An English teacher on a biology trip? Go figure! I just returned from a school ecology trip to Dalyan, on Turkey’s Mediterranean coast. Lovely. More than lovely.
We arrived late, just in time to hear Turkey’s soccer team beat Croatia in overtime, winning a spot in the European Cup semi-finals. The streets immediately filled with celebrating fans honking, chanting, singing, and waving flags. The owner of the Metin Hotel found it a bit deli—crazy. We loved it.
Celebrating soccer fans in the streets of Dalyan
The first morning dawned bright—and hot. Temps were in the high 80’s and 90’s all four days (28 to 35 C.). Luckily, we were mostly in and on the water, the focus of this biology trip (the fourth annual) expertly organized by Gaby McDonald, a South African biology teacher at Robert College. Our eight students were joined by seven science teachers-in-training from Bilkent University (with supervisor Margaret Sands). The plan for the week included two days of hands-on biology activities with follow-up sessions, then two days of recreational adventures. We were also privileged with a night visit to the beach to see loggerhead turtles lay their eggs; the beaches are off-limits to anyone but researchers during the nesting season.
Gaby runs one of many information/feedback sessions on ecological studies.
Back to the first day. After an introductory session by Gaby and her assistant, Noah Billig, we slathered ourselves with sunscreen and walked three blocks to the wharf. Students carried the two huge wooden crates filled with scientific gear. Captain Ramazan welcomed us to our boat/classroom, and we marveled at the ornate tombs carved into the marble cliffs across the waterway. Gorgeous!
Picturesque marble Lycian tombs dominate the veiw from Dalyan.
The day was devoted to water samplings, vegetation surveys, and river current measurements—a mammoth task, in my mind. We moored near a group of sheep clustered in the shade, and from there the work began. One team hopped into a small boat with a long rope to measure the width of the river, then measure the depth at 5 meter intervals as they rowed back from the far shore.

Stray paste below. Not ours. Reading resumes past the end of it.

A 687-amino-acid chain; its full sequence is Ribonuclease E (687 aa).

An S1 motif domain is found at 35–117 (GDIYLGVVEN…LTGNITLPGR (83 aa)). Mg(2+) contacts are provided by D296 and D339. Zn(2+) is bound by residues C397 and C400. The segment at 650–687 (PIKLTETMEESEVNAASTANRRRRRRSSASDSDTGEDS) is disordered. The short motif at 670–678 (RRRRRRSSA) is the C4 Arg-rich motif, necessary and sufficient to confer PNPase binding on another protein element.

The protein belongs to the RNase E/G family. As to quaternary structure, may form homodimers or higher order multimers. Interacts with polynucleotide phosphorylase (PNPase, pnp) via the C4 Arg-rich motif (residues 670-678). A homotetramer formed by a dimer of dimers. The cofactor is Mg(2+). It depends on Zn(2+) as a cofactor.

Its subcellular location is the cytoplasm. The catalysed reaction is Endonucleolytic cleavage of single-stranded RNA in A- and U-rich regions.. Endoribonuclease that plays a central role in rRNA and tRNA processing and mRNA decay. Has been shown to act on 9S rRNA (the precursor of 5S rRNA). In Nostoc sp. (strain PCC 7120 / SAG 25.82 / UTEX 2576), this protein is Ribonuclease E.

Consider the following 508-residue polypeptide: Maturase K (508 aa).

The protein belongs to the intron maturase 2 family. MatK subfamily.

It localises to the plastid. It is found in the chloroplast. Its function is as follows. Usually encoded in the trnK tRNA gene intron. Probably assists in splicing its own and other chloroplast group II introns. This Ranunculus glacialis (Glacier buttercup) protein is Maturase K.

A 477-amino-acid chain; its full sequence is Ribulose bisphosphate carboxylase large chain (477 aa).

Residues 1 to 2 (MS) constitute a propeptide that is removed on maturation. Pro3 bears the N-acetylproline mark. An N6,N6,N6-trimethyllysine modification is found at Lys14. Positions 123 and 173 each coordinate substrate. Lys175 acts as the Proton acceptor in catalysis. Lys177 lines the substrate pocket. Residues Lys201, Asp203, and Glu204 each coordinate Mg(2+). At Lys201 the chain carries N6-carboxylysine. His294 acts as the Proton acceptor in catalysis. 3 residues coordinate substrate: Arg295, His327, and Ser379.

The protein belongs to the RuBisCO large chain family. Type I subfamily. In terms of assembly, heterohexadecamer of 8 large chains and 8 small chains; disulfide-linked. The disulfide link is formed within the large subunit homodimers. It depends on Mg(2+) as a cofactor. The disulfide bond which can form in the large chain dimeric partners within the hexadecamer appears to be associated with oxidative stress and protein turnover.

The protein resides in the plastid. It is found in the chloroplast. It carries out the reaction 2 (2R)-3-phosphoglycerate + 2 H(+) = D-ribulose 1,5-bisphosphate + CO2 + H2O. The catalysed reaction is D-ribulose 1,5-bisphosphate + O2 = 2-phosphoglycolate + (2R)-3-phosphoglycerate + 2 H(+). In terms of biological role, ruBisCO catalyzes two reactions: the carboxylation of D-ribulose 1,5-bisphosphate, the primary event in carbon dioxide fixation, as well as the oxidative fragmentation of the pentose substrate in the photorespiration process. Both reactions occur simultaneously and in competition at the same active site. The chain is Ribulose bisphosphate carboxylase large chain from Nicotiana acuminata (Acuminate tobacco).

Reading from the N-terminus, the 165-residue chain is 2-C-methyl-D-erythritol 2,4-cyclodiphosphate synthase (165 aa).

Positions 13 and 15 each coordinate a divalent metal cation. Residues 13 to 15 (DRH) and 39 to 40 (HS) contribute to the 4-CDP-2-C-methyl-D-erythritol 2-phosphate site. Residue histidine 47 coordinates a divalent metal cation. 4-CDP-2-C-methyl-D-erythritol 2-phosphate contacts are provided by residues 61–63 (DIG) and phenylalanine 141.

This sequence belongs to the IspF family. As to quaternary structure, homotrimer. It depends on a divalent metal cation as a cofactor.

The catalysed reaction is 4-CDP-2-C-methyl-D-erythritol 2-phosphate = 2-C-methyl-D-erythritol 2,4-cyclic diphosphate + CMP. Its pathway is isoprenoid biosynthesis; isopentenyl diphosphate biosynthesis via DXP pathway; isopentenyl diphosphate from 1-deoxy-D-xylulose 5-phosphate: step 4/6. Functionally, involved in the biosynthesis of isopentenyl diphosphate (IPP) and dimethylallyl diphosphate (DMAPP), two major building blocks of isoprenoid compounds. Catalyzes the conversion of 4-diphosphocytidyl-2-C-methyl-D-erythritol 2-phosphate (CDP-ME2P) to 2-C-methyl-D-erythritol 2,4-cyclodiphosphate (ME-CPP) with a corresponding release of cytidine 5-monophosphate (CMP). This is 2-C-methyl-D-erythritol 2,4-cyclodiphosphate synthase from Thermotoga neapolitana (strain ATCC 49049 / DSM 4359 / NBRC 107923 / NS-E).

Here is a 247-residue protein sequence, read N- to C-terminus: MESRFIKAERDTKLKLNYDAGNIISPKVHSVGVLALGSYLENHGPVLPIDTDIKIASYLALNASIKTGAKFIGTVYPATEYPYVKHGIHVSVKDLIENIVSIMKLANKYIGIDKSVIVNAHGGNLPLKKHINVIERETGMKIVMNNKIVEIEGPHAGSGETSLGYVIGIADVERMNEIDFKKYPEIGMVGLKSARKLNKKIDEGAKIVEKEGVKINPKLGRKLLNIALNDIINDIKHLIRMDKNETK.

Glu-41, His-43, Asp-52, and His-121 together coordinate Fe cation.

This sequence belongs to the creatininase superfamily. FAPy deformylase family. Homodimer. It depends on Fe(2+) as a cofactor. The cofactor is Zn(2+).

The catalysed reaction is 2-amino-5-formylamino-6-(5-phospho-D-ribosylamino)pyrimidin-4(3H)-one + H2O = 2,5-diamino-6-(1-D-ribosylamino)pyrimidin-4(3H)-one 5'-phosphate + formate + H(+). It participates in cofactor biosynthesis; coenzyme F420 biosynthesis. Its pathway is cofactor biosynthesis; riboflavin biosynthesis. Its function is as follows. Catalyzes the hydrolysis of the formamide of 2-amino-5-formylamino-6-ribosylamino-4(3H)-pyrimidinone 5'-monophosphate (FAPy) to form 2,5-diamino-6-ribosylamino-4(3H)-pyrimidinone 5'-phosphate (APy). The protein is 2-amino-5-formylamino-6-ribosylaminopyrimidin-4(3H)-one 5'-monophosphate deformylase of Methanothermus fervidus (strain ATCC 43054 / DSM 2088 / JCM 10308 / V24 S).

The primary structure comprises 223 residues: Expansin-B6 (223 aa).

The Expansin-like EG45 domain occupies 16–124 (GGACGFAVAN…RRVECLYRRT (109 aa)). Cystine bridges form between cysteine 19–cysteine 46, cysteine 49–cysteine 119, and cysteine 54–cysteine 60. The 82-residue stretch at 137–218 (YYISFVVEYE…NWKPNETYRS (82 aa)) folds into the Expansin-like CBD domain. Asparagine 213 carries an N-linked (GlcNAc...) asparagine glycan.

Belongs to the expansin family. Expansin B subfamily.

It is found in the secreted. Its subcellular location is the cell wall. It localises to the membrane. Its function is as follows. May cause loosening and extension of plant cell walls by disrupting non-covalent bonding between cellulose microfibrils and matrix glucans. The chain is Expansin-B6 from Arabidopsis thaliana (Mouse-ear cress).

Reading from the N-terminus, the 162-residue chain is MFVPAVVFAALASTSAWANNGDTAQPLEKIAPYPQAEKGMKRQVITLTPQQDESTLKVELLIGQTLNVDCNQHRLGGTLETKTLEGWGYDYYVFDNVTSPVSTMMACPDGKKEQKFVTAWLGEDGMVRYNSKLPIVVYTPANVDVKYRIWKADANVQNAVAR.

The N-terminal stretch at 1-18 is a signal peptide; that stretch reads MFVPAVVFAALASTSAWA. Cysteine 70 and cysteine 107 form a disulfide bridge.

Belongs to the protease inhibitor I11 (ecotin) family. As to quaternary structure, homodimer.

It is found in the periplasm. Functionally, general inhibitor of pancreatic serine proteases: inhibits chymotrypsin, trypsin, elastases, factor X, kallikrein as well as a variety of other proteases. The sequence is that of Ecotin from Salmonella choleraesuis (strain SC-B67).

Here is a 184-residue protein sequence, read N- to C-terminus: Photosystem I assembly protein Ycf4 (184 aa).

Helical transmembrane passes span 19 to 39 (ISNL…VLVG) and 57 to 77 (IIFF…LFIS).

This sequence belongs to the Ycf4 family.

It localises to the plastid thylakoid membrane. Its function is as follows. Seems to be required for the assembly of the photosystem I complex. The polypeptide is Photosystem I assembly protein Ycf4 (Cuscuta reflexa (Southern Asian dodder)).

Captain Ramazan rows two girls across the river to measure width and depth.
Another group set up meter-sized quadrants to survey the vegetation along the shoreline (and in the water).
Investigating vegetation within randomly-placed quadrants.
Once those tasks were completed, we headed out to the middle, where water samples were taken at varying depths and analyzed on a number of scales to determine clarity, salinity, phosphate content, etc.
Scientific equipment aids water measurements.
Lastly, six students jumped into the river to help measure the current. The rope with meter measurements was stretched along behind the boat, and pairs of students were posted at 5-meter intervals. Another student dropped two oranges into the water while a second used a stopwatch to time the oranges’ progression along the rope. The process was far slower than expected, and one orange did little but circle below the boat. Our determination was that the wind was counteracting the current or there was little current. We’d discuss possible reasons for it later.
Students continue water samplings from the boat/classroom.
We repeated the water quality tests halfway down the river, where we also wolfed down our lunch of tomato, cucumber, cheese, and salami sandwiches. The Turkish bread is always fresh and crusty, and beyaz peynir (white cheese) is delicious—YUM!!!
Finally, we reached the Mediterranean, where we were set free for a few hours to enjoy the beach and the waves. The sea was much more refreshing than the river’s warm water. We did one final water test just inside the inlet, then motored home with many exhausted students fast asleep.
Tourists enjoying Dalyan beach
After returning home we showered, napped, and held a follow-up session to analyze our data. It was clear that water temperatures, phosphates, and turbidity levels (lack of clarity) were higher upstream, away from the sea. Of course, this also contributed to higher vegetation levels. Students discussed the importance of controlling pollution in the river to maximize the populations of aquatic animals that contribute to the ecosystem.
Pensive students (Squeak and Ayse) during a feedback session.
We then enjoyed the hotel’s scrumptious buffet (mezes, Turkish hors d’oeuvres, are my favorite, so I focused on those). Later we gathered at a local karaoke bar for Gaby’s powerpoint on sea turtles, a focus of much of our research. Loggerhead turtles are amazing. They can live up to 200 years (though the average is 30-60) and can weigh up to 350 pounds. They reach sexual maturity at about 30, and females nest every three years, laying up to 35 pounds of eggs, often in three separate nests. Loggerheads often migrate thousands of miles, although the females return to the beach of their birth to lay their eggs. Recent satellite transmitter data has shown that Turkey’s turtles migrate to Tunesia. It’s interesting, too, to note that loggerhead hatchlings increase their weight more than 6000 times from birth to adulthood. If we did that, we’d weigh about 42,000 pounds.